Canon EF-S 18-550mm f3.5-5.6 STM Lens

Canon EF-S 18-550mm f3.5-5.6 STM Lens

The zoom ring is fairly smooth without any wobble. The focus ring is smooth too, and broader (and more useable) than the older EF-S zoom, but like I mentioned earlier, it’s a bit too loose. It’s also an electronic focus ring, so you don’t directly control focus but instead you control a motor that controls focus. It’s rather common these days, and it works alright, so yeah…no big deal. I was able to focus manually without too much difficulty – although I don’t use MF too often

The focusing is internal, which is something I really love about this system. Nothing moves as you focus – I think I’ve mentioned this many times already, though – and yes, it’s silent. On top of that, this lens offers Full-Time Manual (FTM) meaning you can manually adjust focus even while using autofocus. These are features that used to be associated with high-end glass, but now it seems to be getting more and more common, and I really like that

It has an MFD of 25cm (same as its predecessor) and makes for decent close-ups. It weighs in at 205g, adding up with the 100D for a combined weight of 612g. Not bad

So yeah, for its price (you can get just the lens for around $200-250) it’s really quite good. The build is decent, the stepper-motor (STM) is fantastic, and it works very nicely together with the 100D. Of course, this is an EF-S lens, so it only works with crop-sensor Canon DSLRs, like the 100D; but if you own something like a Rebel, this is a great budget option for those of you wanting a better-than-average standard zoom. For its image quality performance, read up on the full review (coming soon!) and of course, the next section of this review

TIP: If you find this lens too big and feel it ruins the compactness of the Canon 100D, the Canon 40mm f2.8 STM prime lens might be the better option for you. Its focal length is a bit long (an equivalent of around 60mm on a full-frame) and is not for everybody, but who knows, you might really enjoy it. And as I always say, using a prime makes you a better photographer! What I love about this 40mm STM is its size – it’s basically a pancake lens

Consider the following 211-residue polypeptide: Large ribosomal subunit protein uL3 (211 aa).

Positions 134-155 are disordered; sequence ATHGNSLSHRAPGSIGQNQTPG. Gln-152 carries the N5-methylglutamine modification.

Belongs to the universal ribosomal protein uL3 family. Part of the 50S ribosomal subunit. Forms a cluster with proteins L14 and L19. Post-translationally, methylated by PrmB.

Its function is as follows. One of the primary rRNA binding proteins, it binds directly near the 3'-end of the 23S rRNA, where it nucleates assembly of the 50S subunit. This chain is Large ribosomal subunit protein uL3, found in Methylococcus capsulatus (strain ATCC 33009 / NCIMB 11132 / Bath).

Image Quality

Alright, I’m going to stop with the usual “It’s crunch time!” or “It’s time for the big one!” or whatever – I always seem to start this section like that – as everyone already knows that this is the most important part of this review anyway, so let me just get to it without the usual fanfare. Or did I already do that? Anyway…

The quality of photographs produced by the Canon 100D and the EF-S STM lens is very good indeed. I feel like I say that a lot – probably because I’ve been lucky with the gear I’ve been reviewing lately – but there’s no harm in saying this if it’s true, right? The 100D’s images look sharp, clean, and quite ‘happy’, if you know what I mean. The colors just have that bit of emotion in them that I really like, while remaining natural, without being neutral. However, in some scenes, I found that the colors didn’t quite ‘pop’ like they do in the images produced by other cameras I’ve reviewed lately, and lacked a bit of punch that I would’ve liked. I guess that’s just a quality of this camera/lens and the style of images the system produces, or maybe it’s just me – it’s a very personal thing, you know – but either way, it can easily be fixed in  Photoshop afterwards if you happen feel the same way. But yeah – the images are sharp, natural, clean – and happy. Indeed

Images taken at low ISO sensitivities were obviously very clean, but high ISO noise performance is very good too. I’ve come to expect this from newer sensors, but it’s always pleasant to see almost completely clean images shot at ISO 3200. Shots at 6400 are very useable too, and I probably wouldn’t hesitate to shoot at even this high sensitivity – especially if it’s a still subject and I had the multi-shot NR option. However, looking at the crops of the high ISO shots I took, there’s a noticeable loss of detail in some cases – probably a bit more than I would’ve liked – so be careful when you shoot above ISO 1600 as you might be losing out on sharpness. If I were using this camera long-term, I’d probably shoot RAW and do my own noise reduction. ISO 12800 and above will produce very noisy images, obviously, so use these settings for emergencies only, but being able to shoot pretty good images at ISO 6400 is great